At first glance, two of this year’s Oscar-nominated films, The Favourite and Roma, have little in common. In the former—an amalgamation of English palace intrigue, dark humor, and vibrant costumes—Olivia Colman gives a stunning performance as the fickle Queen Anne, while Emma Stone plays Abigail, her conniving servant. Roma, on the other hand, is a serious and methodical domestic story, raised to an epic scale, about a family in Mexico City and their maid, Cleo (played by Yalitza Aparicio). Nevertheless, the pair of movies, directed by Yorgos Lanthimos and Alfonso Cuarón, respectively, share an important theme: They’re both, at their core, about the hired help.
History is full of male painters, writers, and filmmakers who have tackled the subject of women working for their own aesthetic and political aims. Portrayals of workers often suggest a larger economic message, advocating a more equitable society; it’s difficult to discuss such characters without thinking about class. From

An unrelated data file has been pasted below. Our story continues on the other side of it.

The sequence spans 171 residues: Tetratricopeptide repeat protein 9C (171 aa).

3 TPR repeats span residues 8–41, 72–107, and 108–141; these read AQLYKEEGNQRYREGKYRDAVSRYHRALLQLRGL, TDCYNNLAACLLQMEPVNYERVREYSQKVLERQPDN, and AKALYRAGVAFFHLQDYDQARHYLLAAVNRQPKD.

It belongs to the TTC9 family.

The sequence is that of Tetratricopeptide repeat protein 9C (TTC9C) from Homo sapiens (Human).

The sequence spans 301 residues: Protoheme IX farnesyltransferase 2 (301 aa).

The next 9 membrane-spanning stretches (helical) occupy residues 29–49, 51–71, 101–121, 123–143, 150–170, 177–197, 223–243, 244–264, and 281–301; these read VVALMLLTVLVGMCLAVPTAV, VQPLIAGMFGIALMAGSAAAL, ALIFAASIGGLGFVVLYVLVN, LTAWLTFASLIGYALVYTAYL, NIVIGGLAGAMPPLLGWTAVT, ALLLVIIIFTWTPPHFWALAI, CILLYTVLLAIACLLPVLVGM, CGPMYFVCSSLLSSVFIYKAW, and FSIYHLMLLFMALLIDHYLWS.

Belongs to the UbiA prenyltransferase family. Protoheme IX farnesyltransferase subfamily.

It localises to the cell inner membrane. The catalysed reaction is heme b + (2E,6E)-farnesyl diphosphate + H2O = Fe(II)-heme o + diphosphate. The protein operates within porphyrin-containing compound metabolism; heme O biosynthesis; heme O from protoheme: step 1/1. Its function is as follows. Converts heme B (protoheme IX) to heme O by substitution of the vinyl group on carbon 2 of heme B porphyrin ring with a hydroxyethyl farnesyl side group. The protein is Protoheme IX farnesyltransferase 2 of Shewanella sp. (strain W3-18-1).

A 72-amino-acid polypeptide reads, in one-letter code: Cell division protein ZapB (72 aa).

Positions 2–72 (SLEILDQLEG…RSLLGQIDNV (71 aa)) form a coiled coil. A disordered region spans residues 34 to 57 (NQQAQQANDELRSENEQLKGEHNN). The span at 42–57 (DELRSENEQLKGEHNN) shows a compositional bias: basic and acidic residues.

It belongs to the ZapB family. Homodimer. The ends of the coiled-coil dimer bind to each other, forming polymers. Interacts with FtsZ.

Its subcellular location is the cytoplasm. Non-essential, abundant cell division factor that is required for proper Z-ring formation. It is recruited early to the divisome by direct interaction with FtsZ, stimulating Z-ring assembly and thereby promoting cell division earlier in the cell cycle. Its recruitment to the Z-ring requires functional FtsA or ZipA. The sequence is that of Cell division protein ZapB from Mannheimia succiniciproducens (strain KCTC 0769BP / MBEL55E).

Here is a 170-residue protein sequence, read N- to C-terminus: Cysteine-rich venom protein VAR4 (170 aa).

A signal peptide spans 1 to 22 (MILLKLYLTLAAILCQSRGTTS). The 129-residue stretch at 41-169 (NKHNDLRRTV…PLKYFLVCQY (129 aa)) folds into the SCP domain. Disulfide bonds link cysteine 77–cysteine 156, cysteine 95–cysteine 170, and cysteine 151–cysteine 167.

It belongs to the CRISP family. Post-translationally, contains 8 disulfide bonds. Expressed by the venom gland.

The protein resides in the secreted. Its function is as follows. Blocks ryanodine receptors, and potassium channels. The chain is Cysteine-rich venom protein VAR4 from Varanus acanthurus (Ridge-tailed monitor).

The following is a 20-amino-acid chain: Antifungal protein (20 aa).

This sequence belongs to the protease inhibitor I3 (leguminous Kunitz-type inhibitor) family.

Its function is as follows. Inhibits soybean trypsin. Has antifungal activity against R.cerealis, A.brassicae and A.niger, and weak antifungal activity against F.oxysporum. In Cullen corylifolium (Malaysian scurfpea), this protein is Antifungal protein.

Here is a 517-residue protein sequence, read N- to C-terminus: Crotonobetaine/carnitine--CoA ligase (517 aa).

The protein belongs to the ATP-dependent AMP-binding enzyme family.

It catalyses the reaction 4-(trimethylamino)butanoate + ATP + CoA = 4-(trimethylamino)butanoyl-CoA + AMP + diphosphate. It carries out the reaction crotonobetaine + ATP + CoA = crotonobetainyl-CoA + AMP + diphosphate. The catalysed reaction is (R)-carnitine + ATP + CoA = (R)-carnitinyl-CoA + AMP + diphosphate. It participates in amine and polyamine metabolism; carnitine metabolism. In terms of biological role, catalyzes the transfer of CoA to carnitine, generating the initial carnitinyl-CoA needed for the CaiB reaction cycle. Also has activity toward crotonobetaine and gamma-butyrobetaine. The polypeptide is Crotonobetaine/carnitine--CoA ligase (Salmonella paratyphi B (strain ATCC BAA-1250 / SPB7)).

, whose portrait The Laundry Worker
(1884–88) features a woman staring wistfully out a window, to J. Howard Miller, who created the iconic Rosie the Riveter poster, international artists and designers have tried to make the motif feel striking and new. Ultimately, while Lanthimos’s work is a surprising and rewarding entry into the canon, Cuarón’s falls short as he relies on tired tropes.